Amidst the blizzard of free agent deals announced last Friday, Jonathan Schoop re-signed with the Detroit Tigers. It’s a one-year deal worth $4.5 million per Jeff Passan and, as far as I can glean, there are no performance incentives.
The second baseman is coming off of a productive 2020, when he hit .278/.324/.475 (114 wRC+) while racking up 1.4 WAR in just 44 games. Despite that, his salary for the upcoming year is actually a small cut from the $6.1 million contract he signed last winter, though he’ll wind up earning more money in 2021 than the prorated earnings he accrued in last year’s shortened season.
You probably haven’t thought all that much about Schoop lately. If he wasn’t on your fantasy squad or real-life team of choice, you may have a vague impression of him as a once-promising Oriole who gradually faded into irrelevance. At a glance, that’s about right. He had a breakout campaign as a 25-year-old back in 2017, when he made the All-Star team, notched 3.7 WAR, homered 32 times, and posted career highs in just about every offensive category. A slow start the following year spiraled into a miserable summer after a mid-season trade to Milwaukee. Minnesota picked him up for 2019, where he played a competent if forgettable second base before ultimately losing his job to Luis Arraez. Soon after, he signed on with the Tigers and all of the obscurity that that implies. Read the rest of this entry »
With his eyeblack, dirty uniform, lip-curling grin, and yes, short stature, Dustin Pedroia looked like a kid having the time of his life in the major leagues, and he played like someone would take it all away if he ever let up. In that time, he ran out every tapper to short and chased after every lost cause grounder up the middle. He lived and breathed the game, and if a little thing like a broken foot conspired to keep him out of the lineup, then he’d field grounders on his knees, dammit.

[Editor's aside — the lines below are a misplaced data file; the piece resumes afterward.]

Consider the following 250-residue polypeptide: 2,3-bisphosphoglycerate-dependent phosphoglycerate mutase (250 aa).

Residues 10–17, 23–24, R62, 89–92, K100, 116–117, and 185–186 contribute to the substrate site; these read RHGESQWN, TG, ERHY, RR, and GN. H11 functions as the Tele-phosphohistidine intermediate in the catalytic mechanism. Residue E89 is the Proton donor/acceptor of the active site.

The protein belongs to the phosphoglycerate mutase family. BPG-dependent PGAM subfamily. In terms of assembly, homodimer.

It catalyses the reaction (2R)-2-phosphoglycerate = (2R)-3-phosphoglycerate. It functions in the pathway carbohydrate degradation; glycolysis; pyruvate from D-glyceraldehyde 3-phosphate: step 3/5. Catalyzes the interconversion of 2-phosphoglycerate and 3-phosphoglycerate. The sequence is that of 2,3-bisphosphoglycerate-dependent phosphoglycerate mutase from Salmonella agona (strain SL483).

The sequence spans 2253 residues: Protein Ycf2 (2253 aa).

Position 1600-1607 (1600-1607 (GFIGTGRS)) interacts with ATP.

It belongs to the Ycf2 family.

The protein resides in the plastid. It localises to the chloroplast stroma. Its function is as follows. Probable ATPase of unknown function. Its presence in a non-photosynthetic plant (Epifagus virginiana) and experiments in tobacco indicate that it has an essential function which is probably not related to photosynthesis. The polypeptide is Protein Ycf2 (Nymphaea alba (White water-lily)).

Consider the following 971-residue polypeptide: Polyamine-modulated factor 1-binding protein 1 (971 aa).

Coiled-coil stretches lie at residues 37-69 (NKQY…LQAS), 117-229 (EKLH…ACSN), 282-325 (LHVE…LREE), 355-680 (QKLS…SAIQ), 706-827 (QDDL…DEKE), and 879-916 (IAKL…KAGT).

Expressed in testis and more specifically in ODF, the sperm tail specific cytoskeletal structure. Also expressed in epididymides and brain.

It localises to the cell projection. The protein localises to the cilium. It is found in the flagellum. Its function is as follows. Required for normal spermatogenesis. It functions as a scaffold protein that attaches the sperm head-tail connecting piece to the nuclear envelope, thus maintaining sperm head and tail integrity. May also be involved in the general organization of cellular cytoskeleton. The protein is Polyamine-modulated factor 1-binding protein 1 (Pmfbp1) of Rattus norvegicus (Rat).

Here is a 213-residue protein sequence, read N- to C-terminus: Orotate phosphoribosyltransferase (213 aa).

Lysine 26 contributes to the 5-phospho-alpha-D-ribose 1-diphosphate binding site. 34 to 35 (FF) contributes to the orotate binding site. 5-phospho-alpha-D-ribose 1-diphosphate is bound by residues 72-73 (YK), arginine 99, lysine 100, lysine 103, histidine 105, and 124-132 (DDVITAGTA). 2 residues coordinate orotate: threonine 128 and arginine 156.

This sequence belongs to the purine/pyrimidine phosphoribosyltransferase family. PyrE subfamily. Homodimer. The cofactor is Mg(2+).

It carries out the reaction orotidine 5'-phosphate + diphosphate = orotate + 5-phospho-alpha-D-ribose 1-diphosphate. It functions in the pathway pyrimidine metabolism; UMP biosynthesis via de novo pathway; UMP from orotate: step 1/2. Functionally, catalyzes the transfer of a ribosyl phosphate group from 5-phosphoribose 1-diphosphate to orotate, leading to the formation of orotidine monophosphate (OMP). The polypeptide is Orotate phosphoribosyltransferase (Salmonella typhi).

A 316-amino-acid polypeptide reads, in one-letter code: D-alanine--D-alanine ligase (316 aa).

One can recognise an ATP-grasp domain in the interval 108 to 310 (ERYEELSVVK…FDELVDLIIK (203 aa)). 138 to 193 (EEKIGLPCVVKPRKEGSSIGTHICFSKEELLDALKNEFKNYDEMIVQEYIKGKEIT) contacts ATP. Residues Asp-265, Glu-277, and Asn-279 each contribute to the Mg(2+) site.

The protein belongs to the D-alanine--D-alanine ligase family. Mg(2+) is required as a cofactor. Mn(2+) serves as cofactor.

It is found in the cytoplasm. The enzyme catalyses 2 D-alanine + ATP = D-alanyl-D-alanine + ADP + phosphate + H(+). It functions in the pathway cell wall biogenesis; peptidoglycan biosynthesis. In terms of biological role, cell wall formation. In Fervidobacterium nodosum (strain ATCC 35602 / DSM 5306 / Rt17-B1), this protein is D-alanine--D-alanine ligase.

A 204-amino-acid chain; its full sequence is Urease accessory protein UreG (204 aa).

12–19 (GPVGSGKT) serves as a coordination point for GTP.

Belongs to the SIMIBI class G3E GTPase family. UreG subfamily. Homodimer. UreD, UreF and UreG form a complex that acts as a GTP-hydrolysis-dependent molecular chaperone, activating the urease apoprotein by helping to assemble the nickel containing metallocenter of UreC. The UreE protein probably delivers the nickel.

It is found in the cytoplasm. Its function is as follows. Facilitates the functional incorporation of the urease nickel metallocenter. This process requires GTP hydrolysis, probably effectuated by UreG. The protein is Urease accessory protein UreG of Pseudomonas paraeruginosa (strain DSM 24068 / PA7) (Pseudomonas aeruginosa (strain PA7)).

That chapter of his life is now over, as Pedroia announced his retirement on Monday, ending an illustrious career after 14 seasons with the Red Sox. His remote press conference made for an impersonal sunset, though I suppose there’s no more appropriate transition into full-time dad-life than awkwardly pausing mid-presentation while middle-aged adults fiddle with the audio settings on their laptops.
While Pedroia officially hung up his cleats yesterday, an early retirement was inevitable from the time he underwent knee replacement surgery last December, and really ever since Manny Machado’s spikes stripped the cartilage off of his femur back in 2017. At the time, we didn’t know how devastating that slide would prove. He only missed three games at first, and his numbers were mostly good over the rest of the season.